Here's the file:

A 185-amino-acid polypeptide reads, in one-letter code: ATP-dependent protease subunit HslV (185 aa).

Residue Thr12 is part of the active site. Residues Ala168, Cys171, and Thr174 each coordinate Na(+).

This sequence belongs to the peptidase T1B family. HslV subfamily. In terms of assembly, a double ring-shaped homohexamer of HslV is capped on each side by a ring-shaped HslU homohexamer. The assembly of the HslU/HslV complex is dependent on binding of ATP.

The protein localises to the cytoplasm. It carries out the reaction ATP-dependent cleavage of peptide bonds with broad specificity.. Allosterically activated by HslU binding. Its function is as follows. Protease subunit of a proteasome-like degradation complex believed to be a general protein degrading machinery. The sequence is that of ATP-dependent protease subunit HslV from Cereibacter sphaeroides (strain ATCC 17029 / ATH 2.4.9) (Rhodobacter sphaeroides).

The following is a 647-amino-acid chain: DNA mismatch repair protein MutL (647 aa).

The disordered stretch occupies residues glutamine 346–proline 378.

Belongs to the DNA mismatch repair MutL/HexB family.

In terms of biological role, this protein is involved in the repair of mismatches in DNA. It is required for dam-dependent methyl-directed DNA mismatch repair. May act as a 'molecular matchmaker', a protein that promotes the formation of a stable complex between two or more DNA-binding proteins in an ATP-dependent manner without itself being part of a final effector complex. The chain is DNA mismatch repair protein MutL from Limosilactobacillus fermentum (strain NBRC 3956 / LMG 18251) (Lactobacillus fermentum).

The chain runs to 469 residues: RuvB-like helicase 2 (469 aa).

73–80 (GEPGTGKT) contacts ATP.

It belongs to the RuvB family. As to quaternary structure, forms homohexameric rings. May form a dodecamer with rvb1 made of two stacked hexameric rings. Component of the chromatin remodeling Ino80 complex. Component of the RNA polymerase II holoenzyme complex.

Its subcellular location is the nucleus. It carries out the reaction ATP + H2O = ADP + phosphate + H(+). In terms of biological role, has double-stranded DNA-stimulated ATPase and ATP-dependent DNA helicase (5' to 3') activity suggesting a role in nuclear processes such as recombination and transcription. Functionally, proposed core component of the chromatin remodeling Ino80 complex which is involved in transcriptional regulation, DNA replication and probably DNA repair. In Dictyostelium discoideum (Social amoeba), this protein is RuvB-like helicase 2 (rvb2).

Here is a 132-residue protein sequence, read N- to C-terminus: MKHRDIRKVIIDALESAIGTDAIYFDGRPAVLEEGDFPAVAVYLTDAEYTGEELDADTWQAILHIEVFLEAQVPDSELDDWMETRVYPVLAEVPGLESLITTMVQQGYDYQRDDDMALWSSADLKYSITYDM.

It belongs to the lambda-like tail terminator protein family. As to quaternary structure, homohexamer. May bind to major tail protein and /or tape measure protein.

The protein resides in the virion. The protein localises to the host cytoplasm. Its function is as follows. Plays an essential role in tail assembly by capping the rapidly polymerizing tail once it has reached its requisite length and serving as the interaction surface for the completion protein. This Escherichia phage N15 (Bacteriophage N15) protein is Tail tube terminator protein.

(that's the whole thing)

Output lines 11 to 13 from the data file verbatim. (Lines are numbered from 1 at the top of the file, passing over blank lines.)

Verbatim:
It belongs to the RuvB family. As to quaternary structure, forms homohexameric rings. May form a dodecamer with rvb1 made of two stacked hexameric rings. Component of the chromatin remodeling Ino80 complex. Component of the RNA polymerase II holoenzyme complex.

Its subcellular location is the nucleus. It carries out the reaction ATP + H2O = ADP + phosphate + H(+). In terms of biological role, has double-stranded DNA-stimulated ATPase and ATP-dependent DNA helicase (5' to 3') activity suggesting a role in nuclear processes such as recombination and transcription. Functionally, proposed core component of the chromatin remodeling Ino80 complex which is involved in transcriptional regulation, DNA replication and probably DNA repair. In Dictyostelium discoideum (Social amoeba), this protein is RuvB-like helicase 2 (rvb2).

Here is a 132-residue protein sequence, read N- to C-terminus: MKHRDIRKVIIDALESAIGTDAIYFDGRPAVLEEGDFPAVAVYLTDAEYTGEELDADTWQAILHIEVFLEAQVPDSELDDWMETRVYPVLAEVPGLESLITTMVQQGYDYQRDDDMALWSSADLKYSITYDM.